Do Dentists Treat Oral Cancer? How Accurate Is Oral Cancer Screening?

Do Dentists Treat Oral Cancer? How Accurate Is Oral Cancer Screening?

April 1, 2022

Oral cancer looks like a sore or growth in the mouth that doesn’t go away. Oral cancer can be cancers of the lips, cheeks, tongue, sinuses, hard and soft palate, throat (can be life-threatening if not detected and treated early), and floor of the mouth.

Symptoms of Oral Cancer

Some common symptoms patients with oral cancer experience include:

  • Thickenings/swellings, bumps or lumps, eroded areas or rough spots on the gums, cheek, lips, or other in the mouth
  • Speckled (white and red), red, or velvety white patches in the mouth
  • Unexplained numbness or tenderness/pain in any part of the mouth, neck, or face
  • Difficulty swallowing or chewing, moving the tongue or jaw, or speaking
  • Ear pain
  • Chronic sore throat
  • Dramatic weight loss

What is Oral Cancer Screening?

Mouth cancer screening is an examination that a dentist performs to check for signs of cancer or precancerous conditions in the mouth.

It is important because it helps detect mouth cancer at its early stages when there are high chances of curing it.

Most dentists examine the mouth during a routine dental checkup to screen for oral cancer. In addition, some dentists may give you more tests to help identify areas in the mouth with abnormal cells.

How Accurate is Oral Cancer Screening?

Mouth cancer screening is effective and helps to find cancer early. However, it can be hard to find areas with abnormal cells in the mouth by just looking, so there is a possibility that a precancerous lesion or small cancer could go undetected.

When Does One Need Oral Cancer Screening?

It’s important for people at a high risk of getting oral cancer to go for oral cancer screening in San Clemente. Here are several factors that can increase your chances for mouth cancer:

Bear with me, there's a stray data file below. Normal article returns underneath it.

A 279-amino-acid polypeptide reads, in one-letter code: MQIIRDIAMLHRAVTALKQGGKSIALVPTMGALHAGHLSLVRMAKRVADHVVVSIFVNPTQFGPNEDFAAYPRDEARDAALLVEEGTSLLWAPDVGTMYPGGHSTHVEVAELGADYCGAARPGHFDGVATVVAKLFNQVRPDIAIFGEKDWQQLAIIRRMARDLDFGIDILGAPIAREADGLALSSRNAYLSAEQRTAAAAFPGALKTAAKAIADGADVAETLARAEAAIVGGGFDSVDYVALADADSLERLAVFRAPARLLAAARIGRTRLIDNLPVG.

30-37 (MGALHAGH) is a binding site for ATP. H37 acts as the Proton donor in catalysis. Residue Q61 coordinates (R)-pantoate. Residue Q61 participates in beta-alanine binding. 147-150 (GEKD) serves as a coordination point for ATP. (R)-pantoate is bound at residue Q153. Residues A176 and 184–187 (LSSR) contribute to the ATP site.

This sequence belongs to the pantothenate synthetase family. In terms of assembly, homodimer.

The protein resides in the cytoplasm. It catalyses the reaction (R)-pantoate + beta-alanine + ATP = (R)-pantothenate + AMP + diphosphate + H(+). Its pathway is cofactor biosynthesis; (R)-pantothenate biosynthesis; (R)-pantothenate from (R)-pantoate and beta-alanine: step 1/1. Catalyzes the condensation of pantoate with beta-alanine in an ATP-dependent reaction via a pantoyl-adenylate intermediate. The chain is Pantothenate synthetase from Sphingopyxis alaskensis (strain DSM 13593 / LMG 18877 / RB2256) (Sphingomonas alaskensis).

• Individuals who smoke cigars, cigarettes, or pipe are more likely to get oral cancer than those who don’t smoke.
  • Smokeless tobacco use. Chewing, snuffing, or dipping tobacco products can lead to cancers of the gums, lining of the lips, and cheek.
  • Excessive alcohol consumption.
  • Excessive sun exposure, especially at an early age. Ultraviolet radiation caused by the sun can lead to lip cancer.
  • Contracting a certain type of human papillomavirus (HPV)
  • Being male
  • A previous oral cancer diagnosis

All adults should go for mouth cancer screening at least once a year. However, it would be wise for individuals with such risk factors to get screened even more frequently than once or twice a year.

Do you want an oral cancer screening? Then, schedule an appointment with Seascape Cosmetic and Implant Dentistry Today.

Procedure Involved in Oral Cancer Screening Test

Mouth cancer screenings involve two main aspects: a visual and a physical exam.

Visual exam

Before the screening, make sure you take out any removable dental appliances (such as dentures) if you have any. That helps the dentist to examine the entire mouth.

Your dental professional will look for swellings, asymmetries, ulcerations, patches of color, bumps, or other abnormalities. They will also observe your neck, face, lips, cheeks, jaw, oral cavity, inside of your nose, and other significant parts for oral cancer screening.

Your dentist in San Clemente will use a light and mirror to take a look inside your mouth. Then, a tongue depressor holds your tongue down while looking at the back of your mouth.

Physical exam

Apart from a visual exam, your dentist will touch your mouth, neck, and face to feel unusual masses or nodules. Touch is essential for your dental professional to discover cancer-causing abnormalities in the mouth.

A tactile inspection aids the dentist in finding any hard tissue lumps.

Mouth cancer symptoms can be painful at times, but usually, at its early stages, the symptoms are painless. This makes it even more important for a dentist to screen for it regularly.

Do Dentists Treat Oral Cancer?

The dentist can recommend a series of treatments depending on the location of the tumor or lesion and the cancer stage. Some of the treatment options may include radiation, surgery, or chemotherapy.

The dentist will work together with an oncologist and an oral surgeon to coordinate treatment for oral cancer.

The first step is to remove the oral cancerous tumor. The patient will then receive radiation and chemotherapy if required.